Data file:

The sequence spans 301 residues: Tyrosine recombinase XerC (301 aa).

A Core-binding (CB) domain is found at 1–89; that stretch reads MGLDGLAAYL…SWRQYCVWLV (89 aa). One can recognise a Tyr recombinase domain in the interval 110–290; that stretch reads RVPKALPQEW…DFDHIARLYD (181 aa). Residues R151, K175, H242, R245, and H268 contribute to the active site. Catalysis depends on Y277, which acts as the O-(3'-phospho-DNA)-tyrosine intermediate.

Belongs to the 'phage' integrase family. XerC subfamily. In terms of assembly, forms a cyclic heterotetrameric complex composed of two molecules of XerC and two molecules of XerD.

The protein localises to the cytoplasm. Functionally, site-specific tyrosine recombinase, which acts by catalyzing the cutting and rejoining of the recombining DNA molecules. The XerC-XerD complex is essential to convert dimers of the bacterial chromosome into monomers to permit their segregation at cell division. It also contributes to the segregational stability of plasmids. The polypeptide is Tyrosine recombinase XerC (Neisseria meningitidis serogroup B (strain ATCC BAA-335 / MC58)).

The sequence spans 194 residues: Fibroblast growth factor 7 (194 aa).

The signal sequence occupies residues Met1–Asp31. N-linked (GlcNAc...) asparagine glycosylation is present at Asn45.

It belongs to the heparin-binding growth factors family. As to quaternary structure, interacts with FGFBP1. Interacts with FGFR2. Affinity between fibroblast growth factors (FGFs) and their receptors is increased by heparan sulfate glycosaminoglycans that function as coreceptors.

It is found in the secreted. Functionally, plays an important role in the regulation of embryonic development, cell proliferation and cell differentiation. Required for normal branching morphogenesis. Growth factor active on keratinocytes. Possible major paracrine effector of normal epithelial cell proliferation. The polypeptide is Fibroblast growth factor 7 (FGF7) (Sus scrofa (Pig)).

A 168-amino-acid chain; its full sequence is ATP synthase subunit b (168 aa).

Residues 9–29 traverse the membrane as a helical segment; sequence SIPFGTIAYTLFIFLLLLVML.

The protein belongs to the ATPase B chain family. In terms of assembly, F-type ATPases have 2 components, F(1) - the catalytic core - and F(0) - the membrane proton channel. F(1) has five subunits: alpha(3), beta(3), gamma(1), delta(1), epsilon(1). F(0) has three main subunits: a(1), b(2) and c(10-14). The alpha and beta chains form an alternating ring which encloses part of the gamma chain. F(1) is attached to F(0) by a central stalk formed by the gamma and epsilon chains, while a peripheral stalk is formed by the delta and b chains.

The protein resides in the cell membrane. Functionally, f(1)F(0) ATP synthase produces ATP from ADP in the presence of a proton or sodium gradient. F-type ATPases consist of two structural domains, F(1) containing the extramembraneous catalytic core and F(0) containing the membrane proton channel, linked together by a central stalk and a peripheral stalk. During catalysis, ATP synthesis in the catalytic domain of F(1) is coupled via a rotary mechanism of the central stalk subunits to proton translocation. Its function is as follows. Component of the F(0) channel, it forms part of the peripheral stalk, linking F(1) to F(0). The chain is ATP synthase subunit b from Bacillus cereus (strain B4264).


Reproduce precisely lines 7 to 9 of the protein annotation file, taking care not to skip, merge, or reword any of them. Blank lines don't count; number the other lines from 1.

It belongs to the heparin-binding growth factors family. As to quaternary structure, interacts with FGFBP1. Interacts with FGFR2. Affinity between fibroblast growth factors (FGFs) and their receptors is increased by heparan sulfate glycosaminoglycans that function as coreceptors.

It is found in the secreted. Functionally, plays an important role in the regulation of embryonic development, cell proliferation and cell differentiation. Required for normal branching morphogenesis. Growth factor active on keratinocytes. Possible major paracrine effector of normal epithelial cell proliferation. The polypeptide is Fibroblast growth factor 7 (FGF7) (Sus scrofa (Pig)).

A 168-amino-acid chain; its full sequence is ATP synthase subunit b (168 aa).